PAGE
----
He mumbles about the drudgery of everyday life, its pathos a familiar refrain in his poetry and stories. ‘The problem was you had to keep choosing,’ Charles says, ‘between one evil or another, and no matter what you chose, they sliced a little bit more off you.’ He leans in close, I think he will kiss me; I open my mouth slightly, and he says, ‘The truth is: the free soul is rare.’

As he drinks, the cracks between his monologues widen and I fear that one of us will slip through. And what if gravity disappears? Charles will hang on to the flame tree above us and spy my purple knickers under my black dress as I ascend, swallowed by space. He will move on to the women quick-witted enough to grab hold of something rooted to the earth.

Then he asks if I’d like to fuck and I’m embarrassed even when it’s ridiculous to play coy now. I drop the pretext of drinking and stare at him. I want to trace his face with my tongue.

3am, my phone says, and in three and a half hours, dark will give way. I tell Charles I want to leave now. I hate seeing these streets gutted by light. We walk over to a cab on the corner and shake the driver awake. An extra 100 baht and he’s keen to take us back to my flat.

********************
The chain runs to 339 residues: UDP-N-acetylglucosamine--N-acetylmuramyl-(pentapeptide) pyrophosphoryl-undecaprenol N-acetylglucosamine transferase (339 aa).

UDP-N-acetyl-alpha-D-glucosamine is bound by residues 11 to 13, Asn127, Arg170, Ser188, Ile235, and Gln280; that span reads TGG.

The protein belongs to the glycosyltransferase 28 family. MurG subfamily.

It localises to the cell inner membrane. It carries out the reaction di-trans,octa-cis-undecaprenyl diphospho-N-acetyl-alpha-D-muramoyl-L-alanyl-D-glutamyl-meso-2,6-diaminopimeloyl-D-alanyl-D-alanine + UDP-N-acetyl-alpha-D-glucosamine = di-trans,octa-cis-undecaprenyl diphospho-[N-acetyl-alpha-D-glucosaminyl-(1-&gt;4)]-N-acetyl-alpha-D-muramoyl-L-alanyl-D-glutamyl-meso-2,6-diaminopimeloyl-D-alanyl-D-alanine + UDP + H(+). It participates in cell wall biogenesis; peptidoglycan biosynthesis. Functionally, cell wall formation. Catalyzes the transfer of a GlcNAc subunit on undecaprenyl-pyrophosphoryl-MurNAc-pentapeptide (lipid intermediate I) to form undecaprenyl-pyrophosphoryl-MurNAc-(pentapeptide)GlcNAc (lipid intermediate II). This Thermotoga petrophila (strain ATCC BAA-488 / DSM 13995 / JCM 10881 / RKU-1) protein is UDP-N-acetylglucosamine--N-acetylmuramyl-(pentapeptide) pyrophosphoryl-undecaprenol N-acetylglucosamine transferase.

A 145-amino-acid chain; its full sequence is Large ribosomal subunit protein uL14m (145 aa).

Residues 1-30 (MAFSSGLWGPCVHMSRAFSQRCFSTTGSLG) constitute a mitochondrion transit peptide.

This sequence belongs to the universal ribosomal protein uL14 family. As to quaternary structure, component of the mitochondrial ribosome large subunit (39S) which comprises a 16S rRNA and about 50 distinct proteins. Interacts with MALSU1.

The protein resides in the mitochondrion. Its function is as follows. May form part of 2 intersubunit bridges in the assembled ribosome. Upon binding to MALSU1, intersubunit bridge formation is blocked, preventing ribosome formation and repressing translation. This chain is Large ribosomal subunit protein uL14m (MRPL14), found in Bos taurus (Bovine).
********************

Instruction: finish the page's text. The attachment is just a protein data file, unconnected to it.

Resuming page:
In my room, Charles is suddenly tentative; while I shed my clothes, he escapes to the kitchen for a bottle of beer. We are both swaying and I wonder how we’ll get through this without hurting each other.

I sit on the bed naked, there’s no reason to feel awkward in the presence of a man who worships women. When he comes to stand in front of me, he caresses my cheek then gently pushes me down on the bed. We kiss and I smell booze and famine. He pinches my nipples hard with his fingers, cups my breasts, and sucks cries out of a mouth that has long been mute. A gentleman, he kneels on the rug, and covers my cunt with his mouth.

He enters me. I feel him lose control. I cross my legs around his back and grip his thighs, urging him deeper. His cock has gone crazy. I scream but the sound is muffled. It erupts from deep inside my belly. He comes then, shuddering violently on top of me. He raises his fist and I think he will smash my face, but at the last moment he brings it to his mouth to smother a moan or a cry. He has been away too long and still too close to death.